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updated: 6/7/2011 1:38 PM

Avocados part of healthy eating plan

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If I were the first person to see a ripe avocado, I would have passed it by.

I just can't imagine how an avocado, with its muddy-brown, alligator-like skin, enticed that first person to pluck it from a tree and take a bite. That person must have been starving or one card short of a deck. Avocados just don't look that appealing.

If you've been ignoring supermarket avocados not ony because of their ugly exterior but because they're the poster child for fatty fruits, it's time to take another look at the facts.

Yes, the noble avocado (Persea Americana) that's been cultivated for at least 7,000 years in Central America is high in fat. Only coconuts surpass avocados on the fat scale.

Let's compare them by equal 100-gram weights; a coconut contains more than twice as much fat as an avocado (33.5 grams versus 15.3). But there's more than that big difference between the two fattest fruits; which type of fats they deliver.

In a coconut, 89 percent of the fat is saturated (considered unhealthy), while only 4 percent is monounsaturated (thought to be heart healthiest). That's why you've never seen me wax rhapsodic about coconuts in this column.

Avocados turn that fat ratio upside down: just 13.6 percent of avocado's fat is saturated, while 64 percent is monounsaturated.

The health world's view of avocados has been turned topsy-turvy as well. Today's avocado is considered to be one healthy fruit. Ounce for ounce, compared to other fruit, an avocado contains more protein. Where a standard whole, small apple supplies just 0.4 protein grams, the same size avocado amount delivers nearly 3 grams. Big difference.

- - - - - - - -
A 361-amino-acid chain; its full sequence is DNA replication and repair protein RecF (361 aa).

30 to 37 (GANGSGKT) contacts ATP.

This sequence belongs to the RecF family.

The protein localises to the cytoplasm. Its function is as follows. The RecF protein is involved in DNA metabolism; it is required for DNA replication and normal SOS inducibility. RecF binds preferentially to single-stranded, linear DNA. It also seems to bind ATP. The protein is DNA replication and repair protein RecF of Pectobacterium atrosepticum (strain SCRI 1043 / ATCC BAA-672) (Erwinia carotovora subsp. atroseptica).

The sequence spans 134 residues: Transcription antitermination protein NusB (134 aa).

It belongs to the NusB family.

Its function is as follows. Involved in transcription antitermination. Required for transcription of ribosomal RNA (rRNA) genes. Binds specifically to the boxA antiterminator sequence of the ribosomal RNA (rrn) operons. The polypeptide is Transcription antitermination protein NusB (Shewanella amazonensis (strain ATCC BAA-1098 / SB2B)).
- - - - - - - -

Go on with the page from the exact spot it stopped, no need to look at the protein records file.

That's not all an avocado delivers, naturally. You'll find healthy amounts of vitamin K, folate and Vitamin E. There's 1 g of fiber in every 1-ounce avocado serving.

I favor the Hass variety that comes California and Mexico; I prefer its rich flavor notes over Florida's larger and smoother-skinned avocados even though Florida avocados are lower in fat (two-thirds that of a Haas) and lower in calories (120 versus 167). Yet my palate also detects less in the way of flavor.

Few folks consume a whole avocado, so when it comes to calories and fat, what would you expect from a single, one-ounce serving? Just 50 calories (82.8 percent from fat) and 4.6 fat grams(64-percent from monounsaturated). That's less than you might expect.

Some 15 years ago when I falsly believed (like most people) that all fats were bad fats, I switched up my guacamole recipe with green peas to cut the fat. Sure, it was still green, but but tasted more like green pea soup than a rich, authentic guacamole.

Today, I stick with a stanard guacamole and switch to baked tortilla or pita chips to keep my snacking to less than 30 percent calories from fat. Give it a try.

• Don Mauer welcomes questions, comments and recipe make-over requests. Write him at